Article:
Pedro Martinez is a biologist who works for the Last Survivors Project in the Dominican Republic which aims to conserve EDGE species such as the Hispaniolan solenodon and other native mammals like the hutia. He is involved in research design and field surveys, project management and conservation planning, and earlier this year he attended a course at the Durrell Institute to build on his conservation skills and knowledge.
On Thursday the 3rd of February I packed some clothes and traveled to the UK channel island of Jersey to participate in the Durrell Endangered Species Management Graduate Certificate 2012 (DESMAN) at the Durrell WildLife Conservation Centre. The course is designed to help people working in conservation around the world deal with some of the most crucial challenges that critically endangered or nearly extinct species are facing.
The centre was founded by the English naturalist Gerald Durrell in the 1970s specialising in island conservation around the world, and now a growing army of different generations of people everywhere continue to be inspired by Durrell’s lifetime commitment to protecting biodiversity. He believed that zoos could play an important role and that training people in conservation theory, methods and practice is essential for future success. The Durrell Institute has so far accumulated more than 35 years of experience bringing species back from the edge of extinction, such as the Mauritius kestrel (Falco punctatus), echo parakeet (Psittacula eques), Mauritius pink pigeon (Nesoenas mayeri), and ploughshare tortoise (Astrochelys yniphora).
I am one of the lucky ones who was given a once in a lifetime opportunity to take advantage of this great experience. People from 14 different island states (Mauritius, Hawaii and the Seychelles to name a few) took part in the DESMAN course this year, and like me, are learning about and sharing their experiences of dealing with critically endangered species.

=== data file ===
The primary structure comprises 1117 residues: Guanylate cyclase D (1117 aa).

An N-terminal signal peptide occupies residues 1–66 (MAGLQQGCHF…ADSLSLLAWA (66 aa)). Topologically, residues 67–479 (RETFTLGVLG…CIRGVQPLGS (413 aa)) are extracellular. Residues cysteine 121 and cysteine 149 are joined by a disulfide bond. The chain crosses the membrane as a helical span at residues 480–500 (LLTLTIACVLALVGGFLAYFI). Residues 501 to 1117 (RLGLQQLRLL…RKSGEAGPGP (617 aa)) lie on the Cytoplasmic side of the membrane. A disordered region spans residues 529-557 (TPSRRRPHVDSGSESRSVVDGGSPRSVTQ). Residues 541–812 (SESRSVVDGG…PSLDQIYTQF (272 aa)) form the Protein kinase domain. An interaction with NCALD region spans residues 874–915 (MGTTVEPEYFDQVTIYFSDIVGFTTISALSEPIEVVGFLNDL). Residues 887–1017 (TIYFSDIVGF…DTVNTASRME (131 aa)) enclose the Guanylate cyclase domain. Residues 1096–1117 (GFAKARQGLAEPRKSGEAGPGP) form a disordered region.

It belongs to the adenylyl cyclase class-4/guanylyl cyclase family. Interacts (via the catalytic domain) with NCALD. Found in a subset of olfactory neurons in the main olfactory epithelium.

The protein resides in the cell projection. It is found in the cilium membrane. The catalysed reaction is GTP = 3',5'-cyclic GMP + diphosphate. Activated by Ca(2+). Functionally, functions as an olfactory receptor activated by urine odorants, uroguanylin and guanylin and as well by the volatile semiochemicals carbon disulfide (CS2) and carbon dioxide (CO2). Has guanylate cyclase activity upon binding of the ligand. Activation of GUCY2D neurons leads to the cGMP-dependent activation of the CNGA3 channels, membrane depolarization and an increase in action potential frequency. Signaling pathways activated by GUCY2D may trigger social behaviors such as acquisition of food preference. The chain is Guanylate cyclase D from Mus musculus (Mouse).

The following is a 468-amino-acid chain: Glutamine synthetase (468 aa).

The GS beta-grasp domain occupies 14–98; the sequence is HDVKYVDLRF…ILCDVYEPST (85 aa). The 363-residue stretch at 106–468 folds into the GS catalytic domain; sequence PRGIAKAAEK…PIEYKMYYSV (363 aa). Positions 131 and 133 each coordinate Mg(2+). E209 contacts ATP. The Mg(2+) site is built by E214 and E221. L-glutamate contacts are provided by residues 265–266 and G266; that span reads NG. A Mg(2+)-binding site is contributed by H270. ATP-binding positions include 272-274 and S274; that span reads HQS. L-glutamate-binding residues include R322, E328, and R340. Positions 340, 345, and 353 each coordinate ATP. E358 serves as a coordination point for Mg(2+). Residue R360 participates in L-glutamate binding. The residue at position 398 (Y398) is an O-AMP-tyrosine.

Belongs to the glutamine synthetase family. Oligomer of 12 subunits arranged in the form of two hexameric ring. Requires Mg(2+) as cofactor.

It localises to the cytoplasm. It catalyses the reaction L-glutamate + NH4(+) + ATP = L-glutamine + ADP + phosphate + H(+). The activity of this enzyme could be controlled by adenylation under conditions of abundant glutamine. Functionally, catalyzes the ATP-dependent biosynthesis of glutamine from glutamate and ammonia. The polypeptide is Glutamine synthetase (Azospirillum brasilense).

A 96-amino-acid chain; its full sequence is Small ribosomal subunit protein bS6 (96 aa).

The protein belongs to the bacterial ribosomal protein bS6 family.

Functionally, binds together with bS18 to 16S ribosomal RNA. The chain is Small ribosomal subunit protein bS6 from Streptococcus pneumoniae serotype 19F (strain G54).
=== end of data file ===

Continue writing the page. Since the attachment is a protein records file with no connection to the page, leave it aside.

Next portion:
The course gave us all some valuable insights from some of the leading conservationist practitioners and scientists working in the field, such as understanding the species on our islands, why biodiversity is important, restoring an ecological balance on islands, the elements of a leadership approach in conservation, and how to be a good leader in our field. We also managed to fit in a very busy week of practical work!
These three months have been very intensive in terms of the amount of information we have had to digest and process, but at the same time they have been very productive through use of realistically applicable case studies among other elements. I am convinced that when the time comes the skills learned on this course will prove to be very effective in helping us to solve any situation we face.
We are all going to stay in contact through the Durrell Wildlife Institute network, which aims to keep participants informed about the latest developments in the field of conservation as well as to assess the long-term success of former trainees in their respective countries and organisations. Being a part of the DESMAN 2012 has been a really extraordinary experience and one that will stay with me for life, and I am proud to say that now I am a fully-fledged member of Durrell’s international ‘Conservation Army’.
If you are interested in learning more about the work of the Durrell Wildlife Conservation Trust click here. Still thinking of applying for an EDGE Fellowship? Send your application to email@example.com before the 31st of May.